Satire at its best is constructive social criticism, and Miles (Dear American Airlines; Want Not) is perfecting this craft in the 21st century. Outside a convenience store in Biloxi, MS, +-+0090328656_140Cameron Harris waits in his wheelchair while his sister runs in to buy beer. Cameron is an alcoholic. Cameron is a paraplegic. Cameron is a veteran of the war in Afghanistan. And, on this day, as he stands up and begins to walk, Cameron becomes a miracle. His hermetic life is soon turned upside down with floods of prayer requests and a reality television crew following him around. While Cameron’s doctor searches for a scientific explanation for his recovery in the medical literature, the Vatican dispatches an officer from the Congregation for the Causes of the Saints to open an investigation. As the world focuses on the mystery of his recovery, Cameron struggles to conceal a long-held secret that complicates our understanding of divine agency. VERDICT With sincerity and wit, Miles pens a strong, sardonic rumination on the religious boundaries of the miraculous.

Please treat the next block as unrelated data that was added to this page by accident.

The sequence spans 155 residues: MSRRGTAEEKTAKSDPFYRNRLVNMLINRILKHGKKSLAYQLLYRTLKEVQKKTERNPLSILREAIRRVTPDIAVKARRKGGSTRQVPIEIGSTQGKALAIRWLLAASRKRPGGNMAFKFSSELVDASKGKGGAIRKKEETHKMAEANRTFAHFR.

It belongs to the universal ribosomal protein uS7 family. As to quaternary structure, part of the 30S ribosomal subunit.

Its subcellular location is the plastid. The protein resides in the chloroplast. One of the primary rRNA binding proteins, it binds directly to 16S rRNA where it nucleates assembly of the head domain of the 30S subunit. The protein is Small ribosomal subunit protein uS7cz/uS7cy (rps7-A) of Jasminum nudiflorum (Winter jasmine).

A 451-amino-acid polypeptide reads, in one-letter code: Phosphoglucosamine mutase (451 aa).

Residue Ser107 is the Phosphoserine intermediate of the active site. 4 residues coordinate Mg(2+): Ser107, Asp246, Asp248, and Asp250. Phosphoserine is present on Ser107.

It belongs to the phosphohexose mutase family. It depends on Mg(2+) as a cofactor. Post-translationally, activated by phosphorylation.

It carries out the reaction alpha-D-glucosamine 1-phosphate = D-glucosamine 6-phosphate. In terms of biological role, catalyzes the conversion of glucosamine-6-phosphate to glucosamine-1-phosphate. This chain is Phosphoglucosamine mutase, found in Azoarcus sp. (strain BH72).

American Histories

Throughout his decorated literary career, Wideman (Sent for You Yesterday; Philadelphia Fire) has compiled an extended meditation on how we are able to heal by transmuting personal and historical facts into constant reimagining. This sprawling collection of short +-+864814434_140stories is an unapologetic resurrection of those facts in today’s political climate, with Wideman’s introduction addressed directly to the president of the United States. The author returns to the streets of Pittsburgh and his childhood memories, envisions a conversation between John Brown and Frederick Douglass, and probes the popular culture we use to escape, forget, and grieve. Each story is a parallel universe just out of reach, with the whole assembled like shards of broken glass. Interspersing pieces that include microfictions like “Bunny and Glide” and prose poems like “Snow,” Wideman elucidates loneliness and helplessness with lyrical economy and rhythmic sadness. VERDICT A deeply personal collection of stories illuminating the thinning and cyclical threads of history that both sustain us and tear us apart.